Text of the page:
Difference Between Oak Seedlings and Advanced Oak Regeneration
It takes a lot of effort, planning, and management to properly regenerate oak species. There are multiple reasons for this, and it primarily comes down to the basic physiology of how oak seedlings develop early on in life.Oaks are drought tolerant. One reason for this is because oaks spend a lot of time when they are young growing their root systems. In fact, during the first few years of life, they put most of their resources into developing their root systems. That is why oaks are considered slow growers. But in reality, they are not growing slow, they are just growing down.
Developing this root system is critical to the future survivability of oaks. One way they develop this root system is through being top
killed or browsed. When an oak seedling is top killed via a fire, they are not literally killed. At the root collar are adventitious buds that resprout when an oak is top killed. After a fire rolls over an oak seedling and kills the top, these buds sprout and become a new oak seedling. In contrast, most other tree species that are top killed tend to "freak out", or shoot for the sky, competing for sunlight and utilizing a lot of resources. But oaks keep their heads about them, and redirect their resources where they are most needed, to the root system. Each time an oak seedling is top killed, they put additional growth into their roots. This is what turns an oak seedling into advanced oak regeneration. Advanced oak regeneration has an advanced root system. There root systems can be several years old, while the actual seedling can look only a couple of years old.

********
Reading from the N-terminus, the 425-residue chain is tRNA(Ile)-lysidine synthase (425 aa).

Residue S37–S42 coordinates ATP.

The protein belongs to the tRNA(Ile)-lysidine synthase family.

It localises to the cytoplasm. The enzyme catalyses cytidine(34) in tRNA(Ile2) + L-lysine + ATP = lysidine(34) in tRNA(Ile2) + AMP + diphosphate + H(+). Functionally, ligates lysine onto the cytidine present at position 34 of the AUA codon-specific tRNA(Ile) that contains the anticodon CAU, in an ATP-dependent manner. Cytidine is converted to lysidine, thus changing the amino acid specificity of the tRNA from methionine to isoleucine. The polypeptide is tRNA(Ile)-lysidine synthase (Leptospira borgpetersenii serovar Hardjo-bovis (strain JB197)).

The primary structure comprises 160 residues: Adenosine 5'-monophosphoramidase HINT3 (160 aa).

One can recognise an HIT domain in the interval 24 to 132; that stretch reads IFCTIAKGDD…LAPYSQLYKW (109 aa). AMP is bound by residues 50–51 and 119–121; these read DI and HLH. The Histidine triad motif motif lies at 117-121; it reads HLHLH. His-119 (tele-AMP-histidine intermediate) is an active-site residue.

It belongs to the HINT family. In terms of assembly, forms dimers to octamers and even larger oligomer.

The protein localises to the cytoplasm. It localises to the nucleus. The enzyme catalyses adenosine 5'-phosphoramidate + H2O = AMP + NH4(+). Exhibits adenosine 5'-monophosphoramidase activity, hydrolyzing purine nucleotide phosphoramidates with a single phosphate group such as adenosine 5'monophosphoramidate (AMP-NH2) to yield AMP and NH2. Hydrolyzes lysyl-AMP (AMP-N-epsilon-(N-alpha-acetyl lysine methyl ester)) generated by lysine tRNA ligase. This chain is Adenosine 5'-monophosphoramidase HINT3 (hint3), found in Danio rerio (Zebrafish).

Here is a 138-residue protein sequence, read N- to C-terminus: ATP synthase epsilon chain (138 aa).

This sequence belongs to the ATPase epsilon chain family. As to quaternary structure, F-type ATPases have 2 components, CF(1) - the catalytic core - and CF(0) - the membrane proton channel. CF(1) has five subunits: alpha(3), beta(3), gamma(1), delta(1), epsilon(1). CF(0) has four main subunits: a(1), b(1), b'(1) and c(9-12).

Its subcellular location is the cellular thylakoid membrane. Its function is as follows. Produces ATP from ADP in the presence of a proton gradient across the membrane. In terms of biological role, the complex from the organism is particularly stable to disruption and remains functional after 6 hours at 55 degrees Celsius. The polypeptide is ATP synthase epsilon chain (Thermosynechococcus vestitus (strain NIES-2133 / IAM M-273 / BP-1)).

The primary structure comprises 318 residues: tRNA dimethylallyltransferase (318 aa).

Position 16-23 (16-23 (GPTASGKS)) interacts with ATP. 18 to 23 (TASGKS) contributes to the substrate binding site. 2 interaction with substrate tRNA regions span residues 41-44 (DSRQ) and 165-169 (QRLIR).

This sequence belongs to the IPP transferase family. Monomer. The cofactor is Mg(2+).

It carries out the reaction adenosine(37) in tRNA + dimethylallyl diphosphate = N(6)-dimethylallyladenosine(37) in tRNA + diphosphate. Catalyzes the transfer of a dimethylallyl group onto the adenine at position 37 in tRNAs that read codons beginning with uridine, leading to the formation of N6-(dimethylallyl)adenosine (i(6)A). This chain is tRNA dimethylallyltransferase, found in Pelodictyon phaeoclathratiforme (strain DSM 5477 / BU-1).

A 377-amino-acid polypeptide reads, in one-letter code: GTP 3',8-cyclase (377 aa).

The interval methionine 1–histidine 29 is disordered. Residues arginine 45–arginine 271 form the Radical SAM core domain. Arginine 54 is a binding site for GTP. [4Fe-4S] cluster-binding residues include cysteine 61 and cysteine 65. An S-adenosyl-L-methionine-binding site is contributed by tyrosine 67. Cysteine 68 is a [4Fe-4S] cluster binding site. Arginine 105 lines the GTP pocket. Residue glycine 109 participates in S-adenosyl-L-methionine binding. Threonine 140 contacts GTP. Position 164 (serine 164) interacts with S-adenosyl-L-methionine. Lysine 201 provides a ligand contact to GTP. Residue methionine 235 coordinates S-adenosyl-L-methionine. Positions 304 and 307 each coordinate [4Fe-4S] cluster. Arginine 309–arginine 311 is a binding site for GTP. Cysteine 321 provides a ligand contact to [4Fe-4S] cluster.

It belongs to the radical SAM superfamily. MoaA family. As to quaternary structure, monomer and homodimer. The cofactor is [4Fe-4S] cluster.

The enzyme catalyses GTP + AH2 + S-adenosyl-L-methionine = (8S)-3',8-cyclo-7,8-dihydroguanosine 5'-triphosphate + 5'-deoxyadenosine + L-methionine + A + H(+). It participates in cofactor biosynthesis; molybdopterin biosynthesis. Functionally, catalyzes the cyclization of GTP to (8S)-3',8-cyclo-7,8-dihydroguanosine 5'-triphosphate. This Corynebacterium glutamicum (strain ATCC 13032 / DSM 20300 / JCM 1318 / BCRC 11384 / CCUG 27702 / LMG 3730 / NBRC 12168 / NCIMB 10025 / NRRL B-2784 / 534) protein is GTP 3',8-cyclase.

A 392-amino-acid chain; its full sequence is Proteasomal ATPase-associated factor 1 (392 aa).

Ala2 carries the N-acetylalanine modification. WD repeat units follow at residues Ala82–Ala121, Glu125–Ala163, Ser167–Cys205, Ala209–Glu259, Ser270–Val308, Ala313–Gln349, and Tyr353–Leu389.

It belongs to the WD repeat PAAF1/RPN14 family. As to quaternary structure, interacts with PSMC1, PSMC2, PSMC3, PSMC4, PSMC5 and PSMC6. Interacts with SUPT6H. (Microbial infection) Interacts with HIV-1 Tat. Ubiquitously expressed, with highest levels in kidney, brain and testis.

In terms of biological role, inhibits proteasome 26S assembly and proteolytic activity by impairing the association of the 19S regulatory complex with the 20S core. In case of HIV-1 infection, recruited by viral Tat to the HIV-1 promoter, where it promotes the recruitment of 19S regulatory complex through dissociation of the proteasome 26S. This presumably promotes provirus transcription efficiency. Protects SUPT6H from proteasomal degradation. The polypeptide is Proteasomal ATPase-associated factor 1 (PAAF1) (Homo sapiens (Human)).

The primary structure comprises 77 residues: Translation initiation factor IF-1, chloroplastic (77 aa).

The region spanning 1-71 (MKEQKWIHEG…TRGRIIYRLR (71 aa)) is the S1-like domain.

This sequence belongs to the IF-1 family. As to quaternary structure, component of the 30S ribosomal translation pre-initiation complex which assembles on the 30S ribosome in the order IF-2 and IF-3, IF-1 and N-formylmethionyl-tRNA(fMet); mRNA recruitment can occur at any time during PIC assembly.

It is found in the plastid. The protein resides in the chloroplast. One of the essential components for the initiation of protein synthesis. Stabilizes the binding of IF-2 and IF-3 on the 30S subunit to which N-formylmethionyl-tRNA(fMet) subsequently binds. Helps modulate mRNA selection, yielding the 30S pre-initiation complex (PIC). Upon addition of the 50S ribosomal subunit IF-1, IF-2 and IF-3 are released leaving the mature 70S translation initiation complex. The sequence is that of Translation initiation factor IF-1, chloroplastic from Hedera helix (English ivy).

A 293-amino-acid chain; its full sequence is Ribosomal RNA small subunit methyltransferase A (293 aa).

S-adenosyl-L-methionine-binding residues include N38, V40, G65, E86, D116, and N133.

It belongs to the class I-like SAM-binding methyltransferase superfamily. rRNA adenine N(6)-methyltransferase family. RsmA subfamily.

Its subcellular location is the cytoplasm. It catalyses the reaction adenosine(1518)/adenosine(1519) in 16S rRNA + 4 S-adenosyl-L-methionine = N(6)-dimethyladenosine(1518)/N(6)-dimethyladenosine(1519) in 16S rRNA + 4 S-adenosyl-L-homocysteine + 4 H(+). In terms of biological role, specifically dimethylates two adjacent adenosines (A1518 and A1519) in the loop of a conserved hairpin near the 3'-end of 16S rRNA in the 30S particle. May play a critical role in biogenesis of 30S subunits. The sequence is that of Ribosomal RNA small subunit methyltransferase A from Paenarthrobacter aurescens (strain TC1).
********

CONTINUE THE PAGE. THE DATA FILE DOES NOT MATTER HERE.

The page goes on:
This is advantageous to oaks later in life. When they are finally released from overstory suppression, either through a timber harvest or natural disturbance, they have the ability to grow fast, thanks to their highly developed root system. It allows them to effectively compete with fast growing species like sugar maple, elm, ironwood, and yellow-poplar.
Therefore, advanced oak regeneration is what is needed for oaks to effectively compete against faster growing tree species. If a one, two, or even three year old oak seedling is released from suppression, they will just sit there, continuing to grow its root systems while its competitors shoot for the sky, creating shade and outcompeting the oak seedling.
In summary, there are two different kinds of oak regeneration. An oak seedling is usually young, less than four years old, and grows very slowly. It has a small root system, and cannot compete with other tree species upon release. The second kind of oak regeneration is advanced oak regeneration. It is typically several years old, has a developed root system, and can compete with other tree species upon release. Advanced oak regeneration is what is needed to regenerate oaks in the forest. It takes forest management to develop these advanced seedlings, typically forest thinning, prescribed burning, and selective timber harvesting. A forest management plan can help put these practiced in the right order so management can be done right the first time.
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